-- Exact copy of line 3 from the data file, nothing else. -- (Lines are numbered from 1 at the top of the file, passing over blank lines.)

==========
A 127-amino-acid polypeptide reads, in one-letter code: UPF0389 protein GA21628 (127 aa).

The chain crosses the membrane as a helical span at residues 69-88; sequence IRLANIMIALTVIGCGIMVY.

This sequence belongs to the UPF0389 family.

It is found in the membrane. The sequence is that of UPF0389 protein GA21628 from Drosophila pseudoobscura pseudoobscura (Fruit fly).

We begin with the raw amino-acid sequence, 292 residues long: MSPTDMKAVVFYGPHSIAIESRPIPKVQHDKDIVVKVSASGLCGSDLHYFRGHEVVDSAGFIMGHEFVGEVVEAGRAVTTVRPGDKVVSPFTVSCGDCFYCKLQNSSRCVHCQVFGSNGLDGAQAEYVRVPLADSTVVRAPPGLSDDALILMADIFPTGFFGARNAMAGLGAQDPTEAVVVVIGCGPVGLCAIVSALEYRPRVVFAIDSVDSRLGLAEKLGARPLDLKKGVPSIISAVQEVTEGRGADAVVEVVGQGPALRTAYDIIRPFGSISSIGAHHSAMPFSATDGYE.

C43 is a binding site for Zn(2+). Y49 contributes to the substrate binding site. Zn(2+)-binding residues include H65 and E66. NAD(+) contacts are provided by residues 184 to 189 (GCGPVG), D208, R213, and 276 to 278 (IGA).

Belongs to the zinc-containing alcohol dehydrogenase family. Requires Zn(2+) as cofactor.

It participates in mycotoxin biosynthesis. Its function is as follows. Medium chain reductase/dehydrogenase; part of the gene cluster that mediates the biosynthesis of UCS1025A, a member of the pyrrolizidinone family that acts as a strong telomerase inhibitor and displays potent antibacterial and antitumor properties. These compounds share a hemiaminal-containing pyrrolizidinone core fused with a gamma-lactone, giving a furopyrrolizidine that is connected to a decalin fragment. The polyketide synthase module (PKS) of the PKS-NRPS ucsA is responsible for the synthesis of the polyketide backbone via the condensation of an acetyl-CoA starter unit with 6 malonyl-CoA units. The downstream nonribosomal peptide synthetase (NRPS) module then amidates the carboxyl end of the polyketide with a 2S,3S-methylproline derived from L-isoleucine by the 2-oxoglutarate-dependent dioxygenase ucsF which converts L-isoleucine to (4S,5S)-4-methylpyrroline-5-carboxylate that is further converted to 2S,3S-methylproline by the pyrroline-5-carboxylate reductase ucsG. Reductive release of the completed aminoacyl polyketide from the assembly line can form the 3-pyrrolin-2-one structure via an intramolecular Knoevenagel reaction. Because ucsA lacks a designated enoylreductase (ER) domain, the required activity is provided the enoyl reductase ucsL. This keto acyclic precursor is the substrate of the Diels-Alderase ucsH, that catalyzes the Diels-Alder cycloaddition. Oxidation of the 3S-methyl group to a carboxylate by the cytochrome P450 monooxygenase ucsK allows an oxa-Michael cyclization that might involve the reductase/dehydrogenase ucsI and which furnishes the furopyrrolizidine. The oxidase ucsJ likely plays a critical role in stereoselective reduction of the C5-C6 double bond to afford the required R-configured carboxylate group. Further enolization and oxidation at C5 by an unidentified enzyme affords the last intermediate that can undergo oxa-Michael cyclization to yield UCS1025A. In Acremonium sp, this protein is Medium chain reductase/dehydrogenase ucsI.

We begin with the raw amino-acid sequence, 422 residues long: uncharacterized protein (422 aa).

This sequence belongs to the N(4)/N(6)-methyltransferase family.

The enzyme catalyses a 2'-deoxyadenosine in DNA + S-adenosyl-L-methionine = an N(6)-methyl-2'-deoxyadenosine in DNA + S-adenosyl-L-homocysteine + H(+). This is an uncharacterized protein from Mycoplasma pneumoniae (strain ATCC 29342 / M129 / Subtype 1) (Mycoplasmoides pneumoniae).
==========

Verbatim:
This sequence belongs to the UPF0389 family.